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dc.contributor.authorDas, Sumit
dc.contributor.authorDeFanti, Tom
dc.contributor.authorSandin, Dan
dc.date.accessioned2014-02-04T04:42:46Z
dc.date.available2014-02-04T04:42:46Z
dc.date.issued1994-11
dc.identifier.citationProceedings of the 2nd International Conference on Auditory Display (ICAD1994), Santa Fe, New Mexico, November 7-9, 1994. Eds.: G. Kramer; S. Smith. International Community for Auditory Display, 1994.en_US
dc.identifier.urihttp://hdl.handle.net/1853/50824
dc.descriptionPresented at 2nd International Conference on Auditory Display (ICAD), Santa Fe, New Mexico, November 7-9, 1994.en_US
dc.description.abstractThe state of computer generated sound has advanced rapidly, and there exist many different ways of conceptualizing the abstract sound structures that comprise music and other complex organizations of sound. Many of these methods are radically diierent from one another, and so are not ususally used within the same system. One problem that almost all methods share is one of control, as large amounts of data are needed to specify sounds. How do we create, examine, and modify these complex structures? The problem is exacerbated if we consider the realm of interactively controlled sound. This chapter presents an organization which, rather than forcing a particular way of thinking about sound, allows multiple arbitrarily high-level views to coexist, all sharing a common interface. The methods or algorithms are abstracted into a objects called auditory actors. This encapsulation allows different algorithms to be used concurrently. All communication with and between these actors is carried out through message-passing, which allows arbitrary types of information (such as other messages) to be easily communicated. This standardizes control without limiting it to a particular type of data. A prototype system was implemented using this model. This system was used by a number of diierent developers to create audio interfaces for interactive virtual reality applications, which were demonstrated at the SIGGRtlPH 94 conference in Orlando, Florida. Compared to earlier systems, developers were able to create more complex audio interfaces in a shorter time.en_US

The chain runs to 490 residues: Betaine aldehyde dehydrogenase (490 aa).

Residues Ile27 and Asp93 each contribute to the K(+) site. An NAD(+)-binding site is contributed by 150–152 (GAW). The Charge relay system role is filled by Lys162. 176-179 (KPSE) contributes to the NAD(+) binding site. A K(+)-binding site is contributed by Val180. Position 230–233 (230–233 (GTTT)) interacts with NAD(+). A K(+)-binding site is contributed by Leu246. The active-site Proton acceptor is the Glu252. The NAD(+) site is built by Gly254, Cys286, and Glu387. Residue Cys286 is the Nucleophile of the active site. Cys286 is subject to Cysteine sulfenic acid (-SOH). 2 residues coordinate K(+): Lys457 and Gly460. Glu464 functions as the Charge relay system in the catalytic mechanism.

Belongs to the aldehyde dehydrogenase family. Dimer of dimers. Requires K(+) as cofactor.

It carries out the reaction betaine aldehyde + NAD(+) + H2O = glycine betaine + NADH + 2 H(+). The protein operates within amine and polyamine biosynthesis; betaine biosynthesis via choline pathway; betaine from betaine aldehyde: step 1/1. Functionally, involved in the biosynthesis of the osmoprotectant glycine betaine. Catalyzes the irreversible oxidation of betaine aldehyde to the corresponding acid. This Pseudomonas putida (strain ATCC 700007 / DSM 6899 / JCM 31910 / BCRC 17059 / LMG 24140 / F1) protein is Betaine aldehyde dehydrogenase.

dc.language.isoen_USen_US
dc.publisherGeorgia Institute of Technologyen_US
dc.subjectAuditory displayen_US
dc.subjectSound controlen_US
dc.titleAn organization for high-level interactive control of sounden_US
dc.typeProceedingsen_US
dc.contributor.corporatenameUniversity of Illinois. Department of Electrical Engineering and Computer Science, Electronic Visualization Laboratoryen_US
dc.publisher.originalInternational Community on Auditory Displayen_US
dc.embargo.termsnullen_US


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